Fizza: We don’t have any favourites but working with Mehwish is always a pleasure. Other girls from our industry need to learn from her. She is very professional, focused and has great energy. Our movie has been shot in a part of interior Punjab where the lanes were steep and so narrow that only a single motorbike could pass through them at a time. Mehwish would simply roam around the whole area on foot or just ask any spot-boy on a bike to take her from one place to the other. She has no diva hang-ups whatsoever.
Images: Mehwish is quite notorious for her lack of punctuality. Did that not bother you?
Fizza: That’s her only fault and we found a way to get around it…
Nabeel: If our shoot was going to begin at 6am, I would give her a wake-up call at 4am.
Fizza: At other times I’d just keep an extra key-card to her room with me and I’d go and wake her up.
Images: Does this mean that you didn’t have to deal with any celebrity tantrums at all even though Load Wedding features Mehwish and Fahad as well as longstanding actors like Faiza Hasan and Samina Ahmad?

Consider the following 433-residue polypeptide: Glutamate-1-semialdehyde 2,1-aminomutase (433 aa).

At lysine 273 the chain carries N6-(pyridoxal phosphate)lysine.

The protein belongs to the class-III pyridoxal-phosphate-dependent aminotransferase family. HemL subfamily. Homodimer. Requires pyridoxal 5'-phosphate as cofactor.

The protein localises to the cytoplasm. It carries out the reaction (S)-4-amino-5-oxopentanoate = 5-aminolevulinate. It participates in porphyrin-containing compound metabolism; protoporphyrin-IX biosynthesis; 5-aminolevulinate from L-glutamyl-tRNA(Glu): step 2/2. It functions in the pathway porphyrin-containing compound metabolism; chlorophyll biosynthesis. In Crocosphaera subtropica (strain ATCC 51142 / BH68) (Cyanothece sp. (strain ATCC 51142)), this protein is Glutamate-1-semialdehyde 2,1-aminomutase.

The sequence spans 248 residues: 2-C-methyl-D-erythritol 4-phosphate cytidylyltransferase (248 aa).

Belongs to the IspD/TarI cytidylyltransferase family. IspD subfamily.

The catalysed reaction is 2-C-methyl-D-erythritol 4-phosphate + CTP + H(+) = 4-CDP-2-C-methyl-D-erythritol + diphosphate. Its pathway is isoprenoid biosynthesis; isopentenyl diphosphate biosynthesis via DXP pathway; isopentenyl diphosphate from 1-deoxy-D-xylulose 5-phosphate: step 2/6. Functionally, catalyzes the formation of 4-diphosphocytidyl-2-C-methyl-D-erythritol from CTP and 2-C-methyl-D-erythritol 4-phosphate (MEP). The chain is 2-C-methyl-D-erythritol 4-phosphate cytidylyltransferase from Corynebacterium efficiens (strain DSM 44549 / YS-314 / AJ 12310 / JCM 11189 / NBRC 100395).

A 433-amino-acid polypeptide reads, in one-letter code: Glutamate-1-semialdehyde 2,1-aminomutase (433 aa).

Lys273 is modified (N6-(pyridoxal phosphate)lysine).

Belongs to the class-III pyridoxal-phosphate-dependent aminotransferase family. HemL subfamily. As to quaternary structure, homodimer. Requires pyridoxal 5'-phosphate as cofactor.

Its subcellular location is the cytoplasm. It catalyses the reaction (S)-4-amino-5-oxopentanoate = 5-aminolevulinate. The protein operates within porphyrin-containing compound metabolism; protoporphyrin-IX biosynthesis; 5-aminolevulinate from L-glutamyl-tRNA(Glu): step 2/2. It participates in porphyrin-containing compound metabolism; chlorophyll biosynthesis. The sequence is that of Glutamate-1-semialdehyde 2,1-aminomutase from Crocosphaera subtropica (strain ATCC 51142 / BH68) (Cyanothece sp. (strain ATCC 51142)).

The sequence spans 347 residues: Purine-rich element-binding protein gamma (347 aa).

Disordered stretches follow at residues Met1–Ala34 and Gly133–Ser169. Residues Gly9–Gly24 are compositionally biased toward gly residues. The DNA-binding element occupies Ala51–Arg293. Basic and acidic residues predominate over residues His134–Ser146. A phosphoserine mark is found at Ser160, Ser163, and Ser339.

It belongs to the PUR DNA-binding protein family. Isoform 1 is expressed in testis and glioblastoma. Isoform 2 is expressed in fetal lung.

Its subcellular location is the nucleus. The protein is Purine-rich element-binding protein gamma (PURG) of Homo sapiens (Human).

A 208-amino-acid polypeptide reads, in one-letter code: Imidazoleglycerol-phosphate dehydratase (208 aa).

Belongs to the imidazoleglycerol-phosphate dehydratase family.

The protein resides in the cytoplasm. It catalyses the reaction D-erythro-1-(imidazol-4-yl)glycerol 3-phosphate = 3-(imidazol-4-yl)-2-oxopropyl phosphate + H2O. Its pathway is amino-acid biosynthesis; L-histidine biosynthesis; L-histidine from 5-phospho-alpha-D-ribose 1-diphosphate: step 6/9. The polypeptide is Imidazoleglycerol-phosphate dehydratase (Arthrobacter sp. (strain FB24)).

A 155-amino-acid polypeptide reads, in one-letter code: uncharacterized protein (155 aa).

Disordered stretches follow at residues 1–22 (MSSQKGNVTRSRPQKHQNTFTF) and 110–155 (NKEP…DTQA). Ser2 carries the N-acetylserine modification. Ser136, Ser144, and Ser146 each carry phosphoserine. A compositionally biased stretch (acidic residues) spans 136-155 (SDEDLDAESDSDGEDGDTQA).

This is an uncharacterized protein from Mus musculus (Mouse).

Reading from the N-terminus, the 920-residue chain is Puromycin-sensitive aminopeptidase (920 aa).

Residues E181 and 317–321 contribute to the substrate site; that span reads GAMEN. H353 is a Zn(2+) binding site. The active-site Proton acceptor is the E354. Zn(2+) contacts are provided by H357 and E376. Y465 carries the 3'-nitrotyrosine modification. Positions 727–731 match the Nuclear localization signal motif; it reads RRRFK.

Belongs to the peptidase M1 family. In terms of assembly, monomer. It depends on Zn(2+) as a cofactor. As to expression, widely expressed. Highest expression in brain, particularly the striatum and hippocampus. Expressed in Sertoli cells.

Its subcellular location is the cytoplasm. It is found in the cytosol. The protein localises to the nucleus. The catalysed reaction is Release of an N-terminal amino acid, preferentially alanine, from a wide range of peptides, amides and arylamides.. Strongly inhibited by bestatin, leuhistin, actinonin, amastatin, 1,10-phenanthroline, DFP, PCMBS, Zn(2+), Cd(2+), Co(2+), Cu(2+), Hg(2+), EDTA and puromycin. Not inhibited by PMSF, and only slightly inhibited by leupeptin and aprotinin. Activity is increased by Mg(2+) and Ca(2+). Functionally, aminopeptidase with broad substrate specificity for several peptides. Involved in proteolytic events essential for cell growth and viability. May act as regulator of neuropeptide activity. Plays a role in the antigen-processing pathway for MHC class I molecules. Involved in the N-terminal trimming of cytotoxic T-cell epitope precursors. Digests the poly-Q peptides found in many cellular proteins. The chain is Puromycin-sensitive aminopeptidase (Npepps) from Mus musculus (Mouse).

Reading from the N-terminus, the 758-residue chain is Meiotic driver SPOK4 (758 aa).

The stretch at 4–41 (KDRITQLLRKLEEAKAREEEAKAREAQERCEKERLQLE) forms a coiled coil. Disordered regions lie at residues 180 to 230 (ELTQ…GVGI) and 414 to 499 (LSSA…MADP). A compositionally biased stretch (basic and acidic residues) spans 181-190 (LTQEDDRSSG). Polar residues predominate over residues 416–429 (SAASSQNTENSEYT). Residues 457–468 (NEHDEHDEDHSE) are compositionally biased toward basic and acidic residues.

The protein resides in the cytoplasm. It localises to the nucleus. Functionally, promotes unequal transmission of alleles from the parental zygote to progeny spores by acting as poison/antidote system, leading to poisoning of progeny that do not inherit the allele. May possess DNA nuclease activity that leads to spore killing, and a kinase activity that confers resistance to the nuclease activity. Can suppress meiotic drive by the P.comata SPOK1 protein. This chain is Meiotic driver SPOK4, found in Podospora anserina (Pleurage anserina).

Fizza: We’ve been really lucky throughout our career that actors have generally respected us. Basically, these things are reciprocal. On our set, every person – even the spot-boys – is treated with respect.
Nabeel: It was wonderful how the entire cast of Load Wedding unquestioningly followed our instructions.
There is a part in which Mehwish has to wear a strange cap. She looked quite funny in it but she wore it like a good sport. And Fahad’s role is of a small-town boy so we’ve made him wear baggy, ill-fitted pants throughout the movie. He used to joke with me that I am trying to make him look ugly but he would still manage to look his best.
There was this one time when I got a shoe from Servis for him but it looked a bit too new. A workman was in our office at that time, fixing the air-conditioner. He was wearing a similar but more dilapidated shoe. I exchanged the new shoe with the old one and Fahad happily wore it.
No actor has ever argued with me about another actor’s dialogues. Once I have narrated the story, I just send each actor his or her particular character’s part and they are completely fine with that.
Images: But why wouldn’t you want the actors to have the entire script? Wouldn’t it make things easier for them?